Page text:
Archive for August, 2009

REPS – the environmental benefits

Saturday, August 8th, 2009

Irish Farmers Journal

By Tom Dawson, John Bligh, James Carton and Ian Kenny

REPS was introduced in 1994, and over the past 15 years, 60,000 Irish farmers have participated in the scheme. Over these years, the environmental improvements that have occurred in the Irish landscape are plain to be seen. REPS obliges participants to exceed National and EU environmental regulations.

In this article, we attempt to quantify the economic benefit of some of these environmental improvements. The Irish landscape, which for the most part is a farm landscape, is generally appreciated by us all, from the farming community to rural and urban dwellers and foreign visitors alike. The preservation of the existing environment and its enhancement through planting hedges, trees and creating habitats, can be attributed in the main to REPS. It is possible to put a value on this enhancement.

A 2004 study*, entitled ‘Putting a Value on the Farm Landscape’, was written by Tomás O’Leary and Art McCormack of the Faculty of Agri-food and Environment, UCD. They carried out a study on 44 farms nationally in order to assess the landscape benefits of REPS.

Twenty seven of these farms were in REPS, while the remainder were similar farms but not REPS participants. It then estimated the resulting economic value of these improvements, based on the general public’s preference for improved landscape and appearance when compared to the non-REPS farms.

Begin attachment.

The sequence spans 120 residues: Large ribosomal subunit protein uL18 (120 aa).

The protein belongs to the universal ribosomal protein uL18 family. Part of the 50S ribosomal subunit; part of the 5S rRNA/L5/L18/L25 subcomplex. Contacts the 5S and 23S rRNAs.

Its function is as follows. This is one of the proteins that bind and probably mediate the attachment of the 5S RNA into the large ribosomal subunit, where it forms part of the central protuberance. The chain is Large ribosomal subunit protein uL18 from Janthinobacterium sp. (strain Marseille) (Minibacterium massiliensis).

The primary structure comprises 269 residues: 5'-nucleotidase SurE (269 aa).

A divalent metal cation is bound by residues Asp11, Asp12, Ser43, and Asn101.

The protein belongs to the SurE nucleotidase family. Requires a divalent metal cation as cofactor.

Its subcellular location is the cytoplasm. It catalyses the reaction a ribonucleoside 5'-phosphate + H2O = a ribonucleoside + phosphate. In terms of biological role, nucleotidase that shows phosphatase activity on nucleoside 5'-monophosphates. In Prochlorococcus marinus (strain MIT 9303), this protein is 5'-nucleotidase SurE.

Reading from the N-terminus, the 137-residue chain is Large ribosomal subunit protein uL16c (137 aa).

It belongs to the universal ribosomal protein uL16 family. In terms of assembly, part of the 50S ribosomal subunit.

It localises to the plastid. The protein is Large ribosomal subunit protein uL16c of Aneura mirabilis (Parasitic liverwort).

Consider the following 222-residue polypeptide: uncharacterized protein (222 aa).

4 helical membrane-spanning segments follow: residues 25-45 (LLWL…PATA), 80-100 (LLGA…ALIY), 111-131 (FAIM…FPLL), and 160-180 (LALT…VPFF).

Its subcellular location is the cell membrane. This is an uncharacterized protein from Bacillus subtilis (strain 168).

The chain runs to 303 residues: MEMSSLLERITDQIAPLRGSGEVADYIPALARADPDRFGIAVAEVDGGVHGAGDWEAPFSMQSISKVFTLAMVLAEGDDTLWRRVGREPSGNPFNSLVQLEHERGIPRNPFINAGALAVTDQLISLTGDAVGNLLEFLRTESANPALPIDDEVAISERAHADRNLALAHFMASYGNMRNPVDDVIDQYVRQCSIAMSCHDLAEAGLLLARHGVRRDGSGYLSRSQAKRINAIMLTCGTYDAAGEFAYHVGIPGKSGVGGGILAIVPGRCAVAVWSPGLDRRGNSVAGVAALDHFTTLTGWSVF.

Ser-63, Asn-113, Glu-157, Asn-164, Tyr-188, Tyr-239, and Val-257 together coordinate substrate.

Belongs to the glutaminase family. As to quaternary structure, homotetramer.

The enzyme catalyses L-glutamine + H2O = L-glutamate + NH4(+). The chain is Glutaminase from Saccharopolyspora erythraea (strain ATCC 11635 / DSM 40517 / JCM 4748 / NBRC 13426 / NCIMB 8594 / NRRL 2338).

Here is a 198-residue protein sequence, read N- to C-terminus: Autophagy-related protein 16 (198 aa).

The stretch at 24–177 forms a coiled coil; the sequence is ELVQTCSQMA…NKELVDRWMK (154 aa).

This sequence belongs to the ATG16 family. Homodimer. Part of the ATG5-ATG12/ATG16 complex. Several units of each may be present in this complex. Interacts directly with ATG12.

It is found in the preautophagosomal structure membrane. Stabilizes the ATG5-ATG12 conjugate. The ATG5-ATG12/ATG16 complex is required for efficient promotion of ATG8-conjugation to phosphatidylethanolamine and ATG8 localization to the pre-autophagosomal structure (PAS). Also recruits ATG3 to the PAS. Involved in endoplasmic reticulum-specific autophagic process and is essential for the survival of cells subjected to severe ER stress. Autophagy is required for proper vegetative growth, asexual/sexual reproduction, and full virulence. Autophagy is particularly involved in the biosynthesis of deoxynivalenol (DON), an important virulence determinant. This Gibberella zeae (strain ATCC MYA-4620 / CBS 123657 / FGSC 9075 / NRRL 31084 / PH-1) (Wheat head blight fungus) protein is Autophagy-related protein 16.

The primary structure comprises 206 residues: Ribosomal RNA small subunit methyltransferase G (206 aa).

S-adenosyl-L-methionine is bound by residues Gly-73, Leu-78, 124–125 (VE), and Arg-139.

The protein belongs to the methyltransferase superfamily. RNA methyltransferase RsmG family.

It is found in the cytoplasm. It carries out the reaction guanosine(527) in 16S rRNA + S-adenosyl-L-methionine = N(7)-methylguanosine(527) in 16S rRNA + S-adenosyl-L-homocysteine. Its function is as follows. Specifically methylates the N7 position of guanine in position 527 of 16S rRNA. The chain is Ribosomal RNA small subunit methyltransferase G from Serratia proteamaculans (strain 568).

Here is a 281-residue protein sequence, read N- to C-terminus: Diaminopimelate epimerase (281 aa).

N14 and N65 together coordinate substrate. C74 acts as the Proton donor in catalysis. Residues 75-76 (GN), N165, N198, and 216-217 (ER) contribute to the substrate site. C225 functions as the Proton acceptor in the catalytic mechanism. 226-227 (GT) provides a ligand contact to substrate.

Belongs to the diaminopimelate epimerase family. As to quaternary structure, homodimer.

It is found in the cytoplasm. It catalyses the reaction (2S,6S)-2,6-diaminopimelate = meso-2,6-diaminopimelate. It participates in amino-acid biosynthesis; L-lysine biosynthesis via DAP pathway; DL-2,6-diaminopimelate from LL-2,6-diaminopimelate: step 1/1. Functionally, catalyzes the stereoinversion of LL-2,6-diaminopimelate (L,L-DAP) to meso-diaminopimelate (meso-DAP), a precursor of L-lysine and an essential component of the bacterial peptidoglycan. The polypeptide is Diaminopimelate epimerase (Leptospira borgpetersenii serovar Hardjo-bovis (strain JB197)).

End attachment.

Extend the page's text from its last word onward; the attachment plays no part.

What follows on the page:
The following discussion relies heavily on the results of this study, which was commissioned by the Department of Agriculture and Food.

REPS versus non-REPS farms

REPS farms achieved higher results in terms of positive landscape assessment compared to the non-REPS farms in the study, clearly indicating the effectiveness of the scheme in terms of landscape quality. Figure 1 shows that farms in REPS were mostly at the upper end of the so called Landscape Aesthetic Quality Score, while non-REPS farms were mainly at the lower end.

Valuation of Maintained or Improved Landscape

Aside from financial benefits to participants in the scheme, REPS offers a range of environmental benefits to society. To date, REPS have been the only economic policy incentive for farmers to enhance the landscape contribution of their holdings. These benefits include improved water quality, the visual value of the rural landscape, wildlife preservation and the preservation of habitats and features of historical interest.

The study used a standard evaluation method known as the ‘willingness to pay principle’ (WTP) to measure the value put on a variety of landscape characteristics attributable to REPS by a sample group of urban and rural dwellers. These characteristics were identified by the authors in conjunction with landscape experts as being key features of the REPS ideal.

Landscape benefits

Total landscape benefits arising from REPS exceeded €150m in 2003. Assessing whether REPS offers value for money also requires an examination of the costs associated with it.

In 2003, total expenditure on REPS, adding together payments under REPS1 and REPS2 and administration and inspection costs, was approximately €195m. Landscape benefits alone, were worth 78% of the total cost of REPS in 2003.